Guinea Pigs

The guinea pigs in the Eifelpark live together with the rabbits in an enclosure in the Purzelgasse. The guinea pig bears its name because it makes sounds like a young pig and was brought from South America across the sea to Europe.

Guinea pigs have a body length of 20 to 35 cm; males weigh between 1000 and 1400 grammes, females weigh between 700 and 1100 grammes. The ears and legs are short, the tail is receded. Guinea pigs have four fingers and three toes. In wild guinea pigs, the coat is smooth, dense and close-lying and of a grey-brown colour. In domestic guinea pigs, the coat is smooth, whirly and long-haired – these are also known as rosette and Angora guinea pigs. There are many variations aside from these three coat types.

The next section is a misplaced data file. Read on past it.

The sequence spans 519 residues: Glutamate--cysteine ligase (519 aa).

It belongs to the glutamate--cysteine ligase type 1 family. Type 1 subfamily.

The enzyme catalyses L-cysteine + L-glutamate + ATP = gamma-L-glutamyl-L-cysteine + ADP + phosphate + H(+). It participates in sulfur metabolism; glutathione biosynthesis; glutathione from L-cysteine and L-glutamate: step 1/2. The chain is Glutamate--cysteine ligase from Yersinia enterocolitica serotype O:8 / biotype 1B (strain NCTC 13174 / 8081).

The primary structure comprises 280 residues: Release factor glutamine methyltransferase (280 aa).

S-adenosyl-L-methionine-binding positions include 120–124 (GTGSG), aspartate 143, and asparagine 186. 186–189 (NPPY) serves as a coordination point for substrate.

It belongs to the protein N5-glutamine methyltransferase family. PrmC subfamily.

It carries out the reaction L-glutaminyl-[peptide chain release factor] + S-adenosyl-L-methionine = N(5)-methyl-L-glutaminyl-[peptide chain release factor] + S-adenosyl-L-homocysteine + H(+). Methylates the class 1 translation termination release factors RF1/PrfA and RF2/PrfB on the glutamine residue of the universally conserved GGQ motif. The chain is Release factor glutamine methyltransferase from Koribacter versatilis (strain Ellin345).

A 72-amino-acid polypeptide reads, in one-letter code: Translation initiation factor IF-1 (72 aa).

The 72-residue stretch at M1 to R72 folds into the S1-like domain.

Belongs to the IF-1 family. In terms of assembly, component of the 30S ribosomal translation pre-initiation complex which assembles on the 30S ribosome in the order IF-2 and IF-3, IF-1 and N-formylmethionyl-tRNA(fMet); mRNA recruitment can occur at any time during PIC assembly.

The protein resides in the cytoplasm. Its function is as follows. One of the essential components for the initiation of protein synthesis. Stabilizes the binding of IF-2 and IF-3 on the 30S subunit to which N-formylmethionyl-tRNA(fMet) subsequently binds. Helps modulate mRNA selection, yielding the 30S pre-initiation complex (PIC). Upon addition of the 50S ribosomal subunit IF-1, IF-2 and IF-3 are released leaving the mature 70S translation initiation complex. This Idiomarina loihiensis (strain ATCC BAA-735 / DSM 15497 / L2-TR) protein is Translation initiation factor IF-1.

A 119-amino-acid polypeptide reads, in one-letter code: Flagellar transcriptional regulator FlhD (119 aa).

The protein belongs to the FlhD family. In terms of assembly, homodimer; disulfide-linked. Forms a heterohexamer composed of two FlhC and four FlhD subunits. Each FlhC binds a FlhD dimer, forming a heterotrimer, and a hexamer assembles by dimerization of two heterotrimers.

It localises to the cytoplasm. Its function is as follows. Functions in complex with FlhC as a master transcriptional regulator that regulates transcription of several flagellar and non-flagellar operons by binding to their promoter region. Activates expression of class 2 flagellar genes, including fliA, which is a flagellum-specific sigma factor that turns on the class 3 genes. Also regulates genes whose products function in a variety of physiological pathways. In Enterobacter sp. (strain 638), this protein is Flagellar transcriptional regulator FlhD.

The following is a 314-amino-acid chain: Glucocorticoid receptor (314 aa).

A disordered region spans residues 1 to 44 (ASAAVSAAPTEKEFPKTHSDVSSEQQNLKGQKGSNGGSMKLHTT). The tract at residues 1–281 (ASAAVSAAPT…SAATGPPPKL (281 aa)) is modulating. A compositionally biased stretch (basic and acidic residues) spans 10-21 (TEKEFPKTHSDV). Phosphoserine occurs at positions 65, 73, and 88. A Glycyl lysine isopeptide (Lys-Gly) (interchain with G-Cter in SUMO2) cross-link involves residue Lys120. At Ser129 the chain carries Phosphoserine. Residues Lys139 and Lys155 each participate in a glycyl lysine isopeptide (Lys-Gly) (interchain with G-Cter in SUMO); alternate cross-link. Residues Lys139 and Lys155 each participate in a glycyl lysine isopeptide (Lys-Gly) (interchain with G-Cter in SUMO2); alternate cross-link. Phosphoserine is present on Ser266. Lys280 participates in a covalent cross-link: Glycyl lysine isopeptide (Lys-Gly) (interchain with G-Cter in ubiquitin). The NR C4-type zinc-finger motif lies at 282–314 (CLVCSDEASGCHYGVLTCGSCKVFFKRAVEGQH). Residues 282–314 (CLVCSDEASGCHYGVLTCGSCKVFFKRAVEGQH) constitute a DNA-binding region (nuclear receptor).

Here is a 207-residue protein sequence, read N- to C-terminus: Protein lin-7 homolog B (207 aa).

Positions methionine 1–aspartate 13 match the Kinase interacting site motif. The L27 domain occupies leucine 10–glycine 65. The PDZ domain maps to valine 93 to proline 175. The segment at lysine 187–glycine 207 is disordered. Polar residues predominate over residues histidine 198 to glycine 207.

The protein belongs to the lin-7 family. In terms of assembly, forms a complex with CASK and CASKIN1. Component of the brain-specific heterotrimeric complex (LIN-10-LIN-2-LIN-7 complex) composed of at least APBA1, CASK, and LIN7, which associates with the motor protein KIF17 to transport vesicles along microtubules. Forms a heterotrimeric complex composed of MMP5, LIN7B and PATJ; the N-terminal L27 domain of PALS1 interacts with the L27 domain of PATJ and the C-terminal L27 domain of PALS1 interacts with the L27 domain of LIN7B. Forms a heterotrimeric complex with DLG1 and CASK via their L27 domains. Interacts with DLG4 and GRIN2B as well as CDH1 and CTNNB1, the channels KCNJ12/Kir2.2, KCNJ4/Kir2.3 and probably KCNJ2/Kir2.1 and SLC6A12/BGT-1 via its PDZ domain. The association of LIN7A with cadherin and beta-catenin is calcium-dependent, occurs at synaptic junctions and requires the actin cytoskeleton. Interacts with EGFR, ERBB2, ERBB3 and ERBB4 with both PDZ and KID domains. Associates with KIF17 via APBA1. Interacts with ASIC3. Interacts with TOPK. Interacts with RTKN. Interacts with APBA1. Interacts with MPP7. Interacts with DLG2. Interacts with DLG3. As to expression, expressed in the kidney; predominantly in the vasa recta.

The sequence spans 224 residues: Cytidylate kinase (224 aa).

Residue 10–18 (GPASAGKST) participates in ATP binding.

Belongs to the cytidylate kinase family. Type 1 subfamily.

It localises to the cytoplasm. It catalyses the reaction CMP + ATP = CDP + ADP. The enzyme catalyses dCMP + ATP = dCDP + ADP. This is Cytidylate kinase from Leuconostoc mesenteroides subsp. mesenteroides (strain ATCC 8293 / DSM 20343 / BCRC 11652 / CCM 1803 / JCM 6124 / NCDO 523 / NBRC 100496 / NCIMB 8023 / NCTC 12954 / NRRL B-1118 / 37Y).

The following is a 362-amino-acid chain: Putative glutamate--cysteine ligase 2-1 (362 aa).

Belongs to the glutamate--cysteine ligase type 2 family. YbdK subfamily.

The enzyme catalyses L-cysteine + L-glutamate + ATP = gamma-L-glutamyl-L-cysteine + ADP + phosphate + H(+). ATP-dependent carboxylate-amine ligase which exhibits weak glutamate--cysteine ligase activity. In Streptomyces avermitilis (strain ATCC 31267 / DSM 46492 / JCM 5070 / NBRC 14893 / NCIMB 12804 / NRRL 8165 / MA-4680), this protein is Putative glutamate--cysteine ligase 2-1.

Guinea pigs originate from South America, where wild guinea pigs can still be found. The Indians kept guinea pigs as pets. The habitat of the wild species is an area with all-season grass growth and they colonise the lower-lying plains of the Pampas in South America up to the steep slopes of the Andes, where they can be found at altitudes of up to 4,200 metres. They live in burrows in groups of five to ten animals and either dig the burrows themselves or take them over from other animals.

The most important staple food is good hay – guinea pigs can never get enough of it. To wear down their front teeth, which grow throughout their lifespan, guinea pigs need to nibble a lot: branches from unsprayed trees and shrubs are ideal for this.